Gaming is Mental Health's Unsung Hero

By Ellie McDonald


People's perceptions about video games and the people who play them are changing.

Gaming, once vilified as a cause of violence and gambling addiction, was the thing that everyone turned to during the pandemic, where they could no longer socialise in person.

According to Statista, in 2020 British consumers spent around £4.2 billion on video games, representing a 14.5% growth from the previous year. It was also the first time that video game spending in the UK surpassed the £4 billion mark.

During this time, most other forms of entertainment in the country were shut down, and so video games exploded in popularity.

Games such as Animal Crossing: New Horizons sold a grand total of 31.8 million copies globally in 2020 according to Nintendo, quickly becoming the go-to lockdown game.

Video games became one of the most popular forms of entertainment and allowed people to connect with family and friends they would have not been able to see. It was also a great way to have fun and take your mind off of the pandemic, even for a little while.

However, for others, gaming is more than just something to pass the time. For some people, gaming is a way to improve their mental health and wellbeing.

Many people find video games to be an escape from reality, giving them a sense of purpose and accomplishment. It may bring them genuine happiness and help them ease feelings of loneliness.

And this isn’t just subjective to people’s gaming experience. It has been scientifically proven.

After chatting with Niklas Johannes, a University of Oxford researcher, it has been discovered in a research paper conducted at University of Oxford in 2020 that playing video games such as Animal Crossing: New Horizons is positively correlated with having better mental health and wellbeing.

The research is ground-breaking in the sense that it is one of kind, as it uses actual industry data from various gaming companies like Nintendo of America and EA to calculate its findings.

The study found that people who played with others on video games experienced more positive wellbeing.

Find out more below about statistics on mental health, more about The Univeristy of Oxford study, and the people who have had their mental health improved because of gaming.

Alicia's Story

Gaming can help people in various way, including helping them cope with stressful times.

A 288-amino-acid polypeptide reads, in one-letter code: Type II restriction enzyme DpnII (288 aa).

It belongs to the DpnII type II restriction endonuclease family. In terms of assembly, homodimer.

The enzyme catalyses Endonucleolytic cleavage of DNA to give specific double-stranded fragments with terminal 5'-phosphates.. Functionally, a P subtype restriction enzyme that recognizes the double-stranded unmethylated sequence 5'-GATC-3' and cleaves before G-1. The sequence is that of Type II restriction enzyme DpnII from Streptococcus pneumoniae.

One of those people, Alicia Mears, 20, a full time student from Kings Lynn, Norfolk, has spoken to us about her experiences.

Alicia, who was diagnosed with autism five years ago, is currently under investigation for ADHD and has struggled to get an appointment for this due to the pandemic.

Gaming has helped her through this stressful time, and in particular she has found comfort in the popular villager characters in Animal Crossing: New Horizons, and characters in online shooter game Overwatch.

She said: “Some games definitely have comfort characters, if that makes sense. Like the characters that are in Overwatch. I absolutely adore Mercy, she's definitely a really big comfort character for me.

"I just think they can be very helpful, calming and relaxing. Especially in games like Animal Crossing where it won't force you to anything. It's just like, do what you want when you want kind of thing.

“I quite like the villagers in Animal Crossing and the interactions you can have with them. You can have friendships with them, and they can give you presents and you can give them one back.

"And then when you get a new villager that you've always wanted, it's always really nice. And when you get a villager you don't particularly like, you can go to all the different little islands and try and find one you do like.”

Alicia began gaming when she was 13, and particularly loved playing Nintendo games such as Animal Crossing: New Leaf. At the moment, she plays a large range of games including League of Legends, Overwatch and Smite on different consoles and PC.

On whether Alicia believed the games she played helped her have better mental health, she wholeheartedly agreed.

“I think Animal Crossing is a really good one for mental health because it's a very upbeat game.  Nothing bad ever happens in Animal Crossing and it’s like a break from everything else.  It's slow paced and there isn’t really an objective.

“Animal Crossing is a great example of how games should be, especially with how inclusive Nintendo have become recently. When you make your little character, it doesn't ask if you want to be a male or female, it just asks what style you want.

"I just think Animal Crossing has always been one of the best games.  It's very upbeat, you can grow flowers and stuff. It's just really good and Nintendo as a company has become so much better.

“Games like Animal Crossing and Pokémon are great for mental health. Most Nintendo games are quite good and usually the safest, especially for mental health. Their games are always so happy and colourful.”

She also mentioned that making friends in online games boosts her well-being, especially during the multiple lockdowns over the course of the pandemic.

“I think even if you don't make friends with people, it's still nice to just talk to new people, especially in Overwatch, where you have the group finder.

"Sometimes you stay friends with them. And sometimes you don't. But I just think it's nice to go online and there's always someone there playing.

“Online games were great, especially during lockdown, because everyone's inside. So, you know, there are loads of people to talk to online.

"You've got games like VR chat now where you can go in arcades with people. I think that's really good for keeping up the friends you couldn't see. It's great. With online games, sometimes you meet really nice people.

“But I think single player games can be great for your well-being too. You can build your own little world, like Animal Crossing on your own little island.

"You get a sense of achievement in like games like that. And with those achievements, you're like, Oh, I did this, and that's a nice feeling as well.

“It’s nice because it's your own thing. No one can tell you what you're doing is not right. If you mess up on League of Legends, someone is going to blame you.